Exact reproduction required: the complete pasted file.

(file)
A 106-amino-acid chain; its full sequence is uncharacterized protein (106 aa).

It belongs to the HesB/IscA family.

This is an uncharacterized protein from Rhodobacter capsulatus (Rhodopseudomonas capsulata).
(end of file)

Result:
A 106-amino-acid chain; its full sequence is uncharacterized protein (106 aa).

It belongs to the HesB/IscA family.

This is an uncharacterized protein from Rhodobacter capsulatus (Rhodopseudomonas capsulata).